Superheavy Element 114 is finally deemed unstable after long research. Bummer. Scientists had hoped that, after element 113, the very unstable massive elements might start to become stable again. Guess not.
September 29, 2009
September 28, 2009
I know Windows is awful. Everyone knows Windows is awful. Windows is like the faint smell of piss in a subway: it’s there, and there’s nothing you can do about it. OK, OK: I know other operating systems are available. But their advocates seem even creepier, snootier and more insistent than Mac owners. The harder they try to convince me, the more I’m repelled. To them, I’m a sheep. And they’re right. I’m a helpless, stupid, lazy sheep. I’m also a masochist. And that’s why I continue to use Windows – horrible Windows – even though I hate every second of it. It’s grim, it’s slow, everything’s badly designed and nothing really works properly: using Windows is like living in a communist bloc nation circa 1981. And I wouldn’t change it for the world, because I’m an abject bloody idiot and I hate myself, and this is what I deserve: to be sentenced to Windows for life.
That’s why Windows works for me. But I’d never recommend it to anybody else, ever. This puts me in line with roughly everybody else in the world. No one has ever earnestly turned to a fellow human being and said, “Hey, have you considered Windows?” Not in the real world at any rate.
By the way, have you seen the hip new Windows 7 infomercial?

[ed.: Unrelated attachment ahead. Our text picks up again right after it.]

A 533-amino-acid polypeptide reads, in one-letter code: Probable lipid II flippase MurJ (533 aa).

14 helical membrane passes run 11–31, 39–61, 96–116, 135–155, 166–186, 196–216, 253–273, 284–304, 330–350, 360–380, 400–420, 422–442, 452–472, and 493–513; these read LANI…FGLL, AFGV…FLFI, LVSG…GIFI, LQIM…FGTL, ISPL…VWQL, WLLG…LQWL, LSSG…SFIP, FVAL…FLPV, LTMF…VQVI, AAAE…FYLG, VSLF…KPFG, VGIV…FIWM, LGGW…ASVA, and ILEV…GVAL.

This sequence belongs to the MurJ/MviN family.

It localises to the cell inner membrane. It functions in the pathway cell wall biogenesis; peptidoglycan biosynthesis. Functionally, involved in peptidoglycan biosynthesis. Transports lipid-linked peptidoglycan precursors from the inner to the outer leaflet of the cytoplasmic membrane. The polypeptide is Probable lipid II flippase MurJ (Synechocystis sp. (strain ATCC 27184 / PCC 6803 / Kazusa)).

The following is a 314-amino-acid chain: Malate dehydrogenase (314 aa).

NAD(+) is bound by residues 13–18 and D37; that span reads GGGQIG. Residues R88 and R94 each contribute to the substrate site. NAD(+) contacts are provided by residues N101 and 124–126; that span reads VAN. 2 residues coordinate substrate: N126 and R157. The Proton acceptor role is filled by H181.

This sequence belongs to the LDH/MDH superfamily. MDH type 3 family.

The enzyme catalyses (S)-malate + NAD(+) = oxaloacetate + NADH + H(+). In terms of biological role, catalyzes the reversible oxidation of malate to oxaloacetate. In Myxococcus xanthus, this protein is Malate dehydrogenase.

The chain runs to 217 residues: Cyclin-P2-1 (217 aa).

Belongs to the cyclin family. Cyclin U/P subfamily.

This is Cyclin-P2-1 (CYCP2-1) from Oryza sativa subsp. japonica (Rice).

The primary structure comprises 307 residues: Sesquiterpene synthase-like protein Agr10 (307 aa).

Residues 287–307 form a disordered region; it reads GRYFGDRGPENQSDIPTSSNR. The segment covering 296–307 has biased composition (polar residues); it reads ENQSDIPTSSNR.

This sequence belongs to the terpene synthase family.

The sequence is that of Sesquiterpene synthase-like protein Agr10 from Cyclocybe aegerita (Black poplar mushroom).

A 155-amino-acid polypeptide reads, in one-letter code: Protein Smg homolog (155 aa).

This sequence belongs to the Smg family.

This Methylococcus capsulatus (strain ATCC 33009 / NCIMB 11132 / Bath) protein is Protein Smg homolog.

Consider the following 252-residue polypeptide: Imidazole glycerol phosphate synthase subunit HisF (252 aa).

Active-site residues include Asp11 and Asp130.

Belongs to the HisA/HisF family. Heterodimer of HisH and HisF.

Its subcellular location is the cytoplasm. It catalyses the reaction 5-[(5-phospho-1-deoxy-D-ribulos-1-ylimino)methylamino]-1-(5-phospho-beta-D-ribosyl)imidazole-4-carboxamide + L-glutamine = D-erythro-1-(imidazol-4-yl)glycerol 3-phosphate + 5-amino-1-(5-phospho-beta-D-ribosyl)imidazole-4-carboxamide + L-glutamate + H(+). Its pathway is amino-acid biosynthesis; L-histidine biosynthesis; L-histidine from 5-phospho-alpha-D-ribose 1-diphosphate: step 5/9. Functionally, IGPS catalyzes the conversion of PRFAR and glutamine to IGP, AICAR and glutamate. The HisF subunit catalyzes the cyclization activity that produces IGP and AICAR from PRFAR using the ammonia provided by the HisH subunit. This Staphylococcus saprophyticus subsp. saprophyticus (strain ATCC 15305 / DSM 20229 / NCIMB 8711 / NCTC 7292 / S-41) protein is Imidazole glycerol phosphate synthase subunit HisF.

September 26, 2009
President Obama promised on the campaign trail that he would have the most transparent administration in history. As part of this commitment, he said that the public would have five days to look online and find out what was in the bills that came to his desk before he signed them.
Democrats on the Senate Finance Committee have refused to allow the final text of their health care bill to be posted online prior to their vote on it. The Democrats claim it’s too technically difficult; in reality, of course, they don’t want voters to have an opportunity to see the bill and react to it before it becomes a fait accompli. The Democrats have brought a lack of transparency to Washington that may be unprecedented in our history. link
Look, I hate doing this, because I know that many of my friends are on the other side of the aisle, and I’ve said before that my friendships are more important than a politician in Washington who will never know my name, but when the most major piece of legislation to be written in the last generation is hidden from the public- in direct contravention of a promise by our President- I can’t stay quiet. I would ask “who do they think they are?!?!”, but by their actions the people in DC have shown exactly who they think they are: our betters who know better than us and brook no interference.
Somewhere, someone did a cost/benefit analysis of hiding the legislation until it becomes law, and they decided that the public anger at being left out of the loop is worse than the anger they would face if we knew what was in the bill.
Think about that.
They would rather face the rabid fury of a public denied a period of commenting on major legislation (something that was promised to us by a candidate), than face the anger that would result if the public got a chance to read the bill before it becomes law. Makes you wonder what’s in this thing…
it’s been leaked online. Now the congress gets the worst of BOTH worlds. The anger at being left out of the loop AND the fury of knowing what’s in it.
Tar. Feather. Rail.
Friend Daniel points out in a comment (sorry for the wonky comment system):